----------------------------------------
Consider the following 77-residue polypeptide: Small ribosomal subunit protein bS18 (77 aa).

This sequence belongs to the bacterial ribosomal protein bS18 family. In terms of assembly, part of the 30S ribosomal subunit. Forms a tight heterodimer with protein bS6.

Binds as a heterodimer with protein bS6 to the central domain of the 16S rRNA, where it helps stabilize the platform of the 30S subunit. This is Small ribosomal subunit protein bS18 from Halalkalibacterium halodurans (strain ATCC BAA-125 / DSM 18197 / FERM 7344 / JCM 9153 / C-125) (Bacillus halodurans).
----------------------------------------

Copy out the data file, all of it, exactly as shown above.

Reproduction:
Consider the following 77-residue polypeptide: Small ribosomal subunit protein bS18 (77 aa).

This sequence belongs to the bacterial ribosomal protein bS18 family. In terms of assembly, part of the 30S ribosomal subunit. Forms a tight heterodimer with protein bS6.

Binds as a heterodimer with protein bS6 to the central domain of the 16S rRNA, where it helps stabilize the platform of the 30S subunit. This is Small ribosomal subunit protein bS18 from Halalkalibacterium halodurans (strain ATCC BAA-125 / DSM 18197 / FERM 7344 / JCM 9153 / C-125) (Bacillus halodurans).